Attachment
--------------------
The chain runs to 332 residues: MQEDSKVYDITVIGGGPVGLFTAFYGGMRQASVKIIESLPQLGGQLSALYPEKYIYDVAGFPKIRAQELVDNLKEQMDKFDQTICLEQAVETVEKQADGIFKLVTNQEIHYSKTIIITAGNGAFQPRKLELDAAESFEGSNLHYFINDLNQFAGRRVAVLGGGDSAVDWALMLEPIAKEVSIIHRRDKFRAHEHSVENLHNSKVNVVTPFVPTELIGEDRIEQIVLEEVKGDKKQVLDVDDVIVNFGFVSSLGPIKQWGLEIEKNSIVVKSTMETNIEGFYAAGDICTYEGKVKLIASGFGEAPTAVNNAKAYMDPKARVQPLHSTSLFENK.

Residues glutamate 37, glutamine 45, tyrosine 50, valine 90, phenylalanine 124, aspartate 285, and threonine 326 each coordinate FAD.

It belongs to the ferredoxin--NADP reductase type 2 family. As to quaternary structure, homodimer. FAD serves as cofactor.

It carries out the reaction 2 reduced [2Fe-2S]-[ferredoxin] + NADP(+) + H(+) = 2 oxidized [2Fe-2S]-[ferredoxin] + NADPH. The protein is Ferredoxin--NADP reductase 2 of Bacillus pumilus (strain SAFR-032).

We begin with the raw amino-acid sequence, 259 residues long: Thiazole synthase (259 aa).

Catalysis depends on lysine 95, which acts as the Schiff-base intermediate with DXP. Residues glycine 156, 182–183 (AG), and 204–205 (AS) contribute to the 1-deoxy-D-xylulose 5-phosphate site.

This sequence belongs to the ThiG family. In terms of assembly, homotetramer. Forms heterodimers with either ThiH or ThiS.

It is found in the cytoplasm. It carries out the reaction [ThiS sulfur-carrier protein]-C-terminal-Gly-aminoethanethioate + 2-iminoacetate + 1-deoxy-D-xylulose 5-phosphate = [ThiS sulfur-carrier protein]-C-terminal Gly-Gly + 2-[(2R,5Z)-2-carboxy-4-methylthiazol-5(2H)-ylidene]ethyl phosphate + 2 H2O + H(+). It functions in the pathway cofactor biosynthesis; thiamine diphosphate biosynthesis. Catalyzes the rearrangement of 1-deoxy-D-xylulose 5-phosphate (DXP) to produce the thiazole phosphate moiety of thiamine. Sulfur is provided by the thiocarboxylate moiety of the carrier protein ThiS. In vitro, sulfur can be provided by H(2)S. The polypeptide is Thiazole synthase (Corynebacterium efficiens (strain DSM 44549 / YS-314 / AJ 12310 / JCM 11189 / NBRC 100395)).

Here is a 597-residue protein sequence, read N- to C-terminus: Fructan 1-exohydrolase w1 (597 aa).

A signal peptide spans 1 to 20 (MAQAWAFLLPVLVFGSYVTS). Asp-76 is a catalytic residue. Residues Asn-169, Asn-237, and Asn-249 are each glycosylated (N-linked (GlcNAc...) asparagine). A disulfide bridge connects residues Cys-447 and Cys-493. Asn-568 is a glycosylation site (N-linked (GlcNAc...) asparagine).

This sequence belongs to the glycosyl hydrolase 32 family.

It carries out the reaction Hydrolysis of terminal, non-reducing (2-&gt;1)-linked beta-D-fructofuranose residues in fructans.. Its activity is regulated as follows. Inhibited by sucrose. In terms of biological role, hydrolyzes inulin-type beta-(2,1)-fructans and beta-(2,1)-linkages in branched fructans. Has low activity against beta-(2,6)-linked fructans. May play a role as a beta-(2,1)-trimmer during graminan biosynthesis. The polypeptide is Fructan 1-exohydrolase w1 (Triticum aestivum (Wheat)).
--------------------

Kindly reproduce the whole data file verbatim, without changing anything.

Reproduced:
The chain runs to 332 residues: MQEDSKVYDITVIGGGPVGLFTAFYGGMRQASVKIIESLPQLGGQLSALYPEKYIYDVAGFPKIRAQELVDNLKEQMDKFDQTICLEQAVETVEKQADGIFKLVTNQEIHYSKTIIITAGNGAFQPRKLELDAAESFEGSNLHYFINDLNQFAGRRVAVLGGGDSAVDWALMLEPIAKEVSIIHRRDKFRAHEHSVENLHNSKVNVVTPFVPTELIGEDRIEQIVLEEVKGDKKQVLDVDDVIVNFGFVSSLGPIKQWGLEIEKNSIVVKSTMETNIEGFYAAGDICTYEGKVKLIASGFGEAPTAVNNAKAYMDPKARVQPLHSTSLFENK.

Residues glutamate 37, glutamine 45, tyrosine 50, valine 90, phenylalanine 124, aspartate 285, and threonine 326 each coordinate FAD.

It belongs to the ferredoxin--NADP reductase type 2 family. As to quaternary structure, homodimer. FAD serves as cofactor.

It carries out the reaction 2 reduced [2Fe-2S]-[ferredoxin] + NADP(+) + H(+) = 2 oxidized [2Fe-2S]-[ferredoxin] + NADPH. The protein is Ferredoxin--NADP reductase 2 of Bacillus pumilus (strain SAFR-032).

We begin with the raw amino-acid sequence, 259 residues long: Thiazole synthase (259 aa).

Catalysis depends on lysine 95, which acts as the Schiff-base intermediate with DXP. Residues glycine 156, 182–183 (AG), and 204–205 (AS) contribute to the 1-deoxy-D-xylulose 5-phosphate site.

This sequence belongs to the ThiG family. In terms of assembly, homotetramer. Forms heterodimers with either ThiH or ThiS.

It is found in the cytoplasm. It carries out the reaction [ThiS sulfur-carrier protein]-C-terminal-Gly-aminoethanethioate + 2-iminoacetate + 1-deoxy-D-xylulose 5-phosphate = [ThiS sulfur-carrier protein]-C-terminal Gly-Gly + 2-[(2R,5Z)-2-carboxy-4-methylthiazol-5(2H)-ylidene]ethyl phosphate + 2 H2O + H(+). It functions in the pathway cofactor biosynthesis; thiamine diphosphate biosynthesis. Catalyzes the rearrangement of 1-deoxy-D-xylulose 5-phosphate (DXP) to produce the thiazole phosphate moiety of thiamine. Sulfur is provided by the thiocarboxylate moiety of the carrier protein ThiS. In vitro, sulfur can be provided by H(2)S. The polypeptide is Thiazole synthase (Corynebacterium efficiens (strain DSM 44549 / YS-314 / AJ 12310 / JCM 11189 / NBRC 100395)).

Here is a 597-residue protein sequence, read N- to C-terminus: Fructan 1-exohydrolase w1 (597 aa).

A signal peptide spans 1 to 20 (MAQAWAFLLPVLVFGSYVTS). Asp-76 is a catalytic residue. Residues Asn-169, Asn-237, and Asn-249 are each glycosylated (N-linked (GlcNAc...) asparagine). A disulfide bridge connects residues Cys-447 and Cys-493. Asn-568 is a glycosylation site (N-linked (GlcNAc...) asparagine).

This sequence belongs to the glycosyl hydrolase 32 family.

It carries out the reaction Hydrolysis of terminal, non-reducing (2-&gt;1)-linked beta-D-fructofuranose residues in fructans.. Its activity is regulated as follows. Inhibited by sucrose. In terms of biological role, hydrolyzes inulin-type beta-(2,1)-fructans and beta-(2,1)-linkages in branched fructans. Has low activity against beta-(2,6)-linked fructans. May play a role as a beta-(2,1)-trimmer during graminan biosynthesis. The polypeptide is Fructan 1-exohydrolase w1 (Triticum aestivum (Wheat)).